Saturday 31 January 2009

Book Review

Brad sat on a stump, and he pondered and pondered. He strained his frog brain, but his mind kind of wandered.Quill & Quire
Canada's magazine of book news and reviews
January 2009 issue

Bradley McGogg, the Very Fine Frog
by Tim Beiser; Rachel Berman, illus.

Browse the kids’ section at your local bookstore and you might conclude that picture books are entirely populated by animals. Human children do occasionally appear, but the bestselling ones tend to feature mice, squirrels, and turtles standing in for kids. There are a couple of good reasons for this. Any child, regardless of age and race, can slot himself into the character of a coyote or a hedgehog. Animals have yet to find a way to object to type-casting, so an animal hero also lets us play around with emblematic characters (e.g., the hard-working beaver and the thuggish rat).

Furthermore, the animal protagonist gives us an escape route from our age of parental anxiety. We’re nervous about portraying preschoolers taking any risks, but animals can roam the world on their own and play unsupervised. Animals can be naughty and get into trouble. Animals can live the life that human kids long for.

Picky eaters, for example, will have their refined tastes affirmed – nay, celebrated – in Bradley McGogg, the Very Fine Frog. Brad wakes up one morning to find his larder bare, so he visits various neighbours to cadge a meal. Miss Mouse, Herr Bear, Herr Hare, and Miss Moo are all generous and willing to share. But Brad doesn’t fancy their offerings and returns home to a delicious meal of bugs. The rhyming verse is so fresh and the illustrations so full of personality and emotion that we quickly forget the slight premise and simply enjoy Brad’s neighbourhood kitchen crawl.

A text in rhymed couplets is the easiest thing to get wrong in a picture book. Many a good story idea has been shipwrecked on the rocky shores of contorted syntax, predictable rhymes, and imperfect rhythms. But Tim Beiser does a bang-up job, using all the tricks of the trade, such as enjambment, sound echoes, and internal rhyme:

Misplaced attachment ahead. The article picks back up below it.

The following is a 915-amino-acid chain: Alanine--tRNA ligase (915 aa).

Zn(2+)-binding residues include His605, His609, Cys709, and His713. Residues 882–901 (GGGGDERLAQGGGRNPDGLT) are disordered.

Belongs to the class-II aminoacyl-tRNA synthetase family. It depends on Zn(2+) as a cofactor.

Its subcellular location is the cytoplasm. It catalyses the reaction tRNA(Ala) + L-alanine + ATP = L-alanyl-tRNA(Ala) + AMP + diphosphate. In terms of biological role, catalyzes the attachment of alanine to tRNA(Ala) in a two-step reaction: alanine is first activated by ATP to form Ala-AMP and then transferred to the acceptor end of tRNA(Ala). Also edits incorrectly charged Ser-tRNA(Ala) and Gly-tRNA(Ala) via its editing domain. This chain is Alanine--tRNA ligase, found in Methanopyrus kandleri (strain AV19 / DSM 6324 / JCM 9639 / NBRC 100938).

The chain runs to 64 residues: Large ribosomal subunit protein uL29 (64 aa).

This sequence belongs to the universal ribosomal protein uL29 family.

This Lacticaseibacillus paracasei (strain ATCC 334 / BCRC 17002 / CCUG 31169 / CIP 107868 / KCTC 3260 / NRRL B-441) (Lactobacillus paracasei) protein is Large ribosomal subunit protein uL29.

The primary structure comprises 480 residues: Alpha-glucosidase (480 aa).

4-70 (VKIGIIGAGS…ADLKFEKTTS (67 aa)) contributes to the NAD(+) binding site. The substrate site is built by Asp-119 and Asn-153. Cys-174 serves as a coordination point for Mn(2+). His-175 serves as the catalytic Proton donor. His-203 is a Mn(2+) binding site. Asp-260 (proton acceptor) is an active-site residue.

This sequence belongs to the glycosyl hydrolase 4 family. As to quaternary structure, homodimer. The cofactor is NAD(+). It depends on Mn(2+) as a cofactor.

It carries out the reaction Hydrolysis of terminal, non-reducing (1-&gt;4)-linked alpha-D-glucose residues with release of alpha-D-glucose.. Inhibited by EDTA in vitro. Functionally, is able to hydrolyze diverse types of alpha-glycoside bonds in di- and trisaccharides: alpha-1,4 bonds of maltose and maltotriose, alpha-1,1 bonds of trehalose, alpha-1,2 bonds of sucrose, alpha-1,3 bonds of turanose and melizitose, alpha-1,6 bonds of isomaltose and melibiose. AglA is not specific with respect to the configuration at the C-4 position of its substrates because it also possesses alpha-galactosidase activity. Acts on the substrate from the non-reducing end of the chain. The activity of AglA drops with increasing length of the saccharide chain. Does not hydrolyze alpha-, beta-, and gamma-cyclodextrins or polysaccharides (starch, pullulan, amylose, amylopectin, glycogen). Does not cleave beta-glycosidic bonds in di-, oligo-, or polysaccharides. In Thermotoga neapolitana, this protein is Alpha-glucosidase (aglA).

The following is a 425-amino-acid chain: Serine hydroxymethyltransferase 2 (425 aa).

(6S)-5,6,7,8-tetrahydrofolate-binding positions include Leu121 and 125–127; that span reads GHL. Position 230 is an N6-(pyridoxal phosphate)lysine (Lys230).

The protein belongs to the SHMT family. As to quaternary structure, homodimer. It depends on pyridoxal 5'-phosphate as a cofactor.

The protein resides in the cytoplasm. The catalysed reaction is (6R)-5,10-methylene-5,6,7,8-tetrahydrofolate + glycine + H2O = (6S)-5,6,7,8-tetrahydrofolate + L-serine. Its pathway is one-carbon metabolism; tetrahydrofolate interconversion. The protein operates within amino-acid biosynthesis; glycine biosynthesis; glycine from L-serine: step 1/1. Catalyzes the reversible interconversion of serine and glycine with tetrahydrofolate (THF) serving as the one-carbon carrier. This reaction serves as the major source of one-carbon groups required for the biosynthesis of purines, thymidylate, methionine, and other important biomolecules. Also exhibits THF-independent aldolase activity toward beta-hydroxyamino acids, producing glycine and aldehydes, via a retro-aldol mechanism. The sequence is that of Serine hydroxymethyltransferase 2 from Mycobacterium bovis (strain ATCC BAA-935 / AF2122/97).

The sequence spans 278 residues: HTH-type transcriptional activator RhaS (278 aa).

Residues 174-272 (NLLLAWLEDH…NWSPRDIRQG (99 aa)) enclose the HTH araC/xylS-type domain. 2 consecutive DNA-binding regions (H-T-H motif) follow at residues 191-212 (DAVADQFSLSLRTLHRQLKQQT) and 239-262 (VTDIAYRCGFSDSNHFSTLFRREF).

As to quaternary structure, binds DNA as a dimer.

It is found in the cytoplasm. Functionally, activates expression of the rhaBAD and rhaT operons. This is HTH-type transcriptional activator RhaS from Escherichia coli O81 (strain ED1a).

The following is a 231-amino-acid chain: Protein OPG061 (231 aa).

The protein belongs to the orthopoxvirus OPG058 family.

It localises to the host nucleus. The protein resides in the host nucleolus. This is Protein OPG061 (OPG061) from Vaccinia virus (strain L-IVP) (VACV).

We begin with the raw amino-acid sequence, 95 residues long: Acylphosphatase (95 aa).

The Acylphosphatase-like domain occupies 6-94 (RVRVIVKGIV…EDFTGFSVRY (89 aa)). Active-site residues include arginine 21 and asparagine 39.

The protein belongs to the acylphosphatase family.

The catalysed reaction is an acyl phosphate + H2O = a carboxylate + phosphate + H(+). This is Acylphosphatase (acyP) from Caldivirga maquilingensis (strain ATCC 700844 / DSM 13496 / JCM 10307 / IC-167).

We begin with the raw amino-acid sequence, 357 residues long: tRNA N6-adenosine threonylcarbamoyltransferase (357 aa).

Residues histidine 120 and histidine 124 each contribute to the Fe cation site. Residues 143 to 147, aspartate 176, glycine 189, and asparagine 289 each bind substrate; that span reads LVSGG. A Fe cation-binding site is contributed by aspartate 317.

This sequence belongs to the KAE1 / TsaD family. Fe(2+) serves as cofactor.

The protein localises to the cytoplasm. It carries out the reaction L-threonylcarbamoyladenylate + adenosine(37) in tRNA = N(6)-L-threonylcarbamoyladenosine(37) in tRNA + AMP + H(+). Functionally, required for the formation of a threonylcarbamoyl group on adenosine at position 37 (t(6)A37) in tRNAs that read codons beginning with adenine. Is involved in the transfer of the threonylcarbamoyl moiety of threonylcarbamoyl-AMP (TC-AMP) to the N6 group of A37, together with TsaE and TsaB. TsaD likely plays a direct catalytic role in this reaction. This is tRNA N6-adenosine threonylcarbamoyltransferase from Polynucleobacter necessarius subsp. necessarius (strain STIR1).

Bradley McGogg was
a very fine frog
who happily napped in
a hollowed-out log.
This log in a bog, where our
frog spent his days,
was a pad Brad had had since
his pollywog phase.

With his tiny green fingers he stifled a gasp, in fright at the sight of the cheese in her grasp.Even more original are the illustrations. Rachel Berman locates this moveable feast in a gentle setting, rural and mildly Edwardian. Paying homage to illustrators of the past, she pictures a Miss Mouse who would fit right into Beatrix Potter’s Lake District and a white hare who, sitting down to tea in his frock coat, echoes the March Hare from Alice. Our hero Bradley, dressed in striped overalls, Birkenstock sandals and bow tie, looks like a hippie version of Lester B. Pearson. In her portrayal of facial expression and gesture Berman creates a frog who is diffident, courteous, tactful, and charming – everyone’s first choice as the eligible bachelor houseguest. The illustration of Brad’s dinner table, a toadstool romantically lit by candelabra, plays coyly against the content of the meal – “flies, squirmy worms, crunchy roaches, and fleas.” The slight contrast between words and pictures creates a delicious tension and a welcoming world for all diners and sojourners.

Reviewed by Sarah Ellis (from the January 2009 issue)

Wednesday 14 January 2009

Book Review

The Manitoba Library Association
Vol XV Number 7
November 21, 2008

Bradley McGogg, the Very Fine Frog.
Tim Beiser. Illustrated by Rachel Berman.Toronto, ON: Tundra Books, 2009.24 pp., hardcover, $19.99.ISBN 978-0-88776-864-4.

Review by Myra Junyk.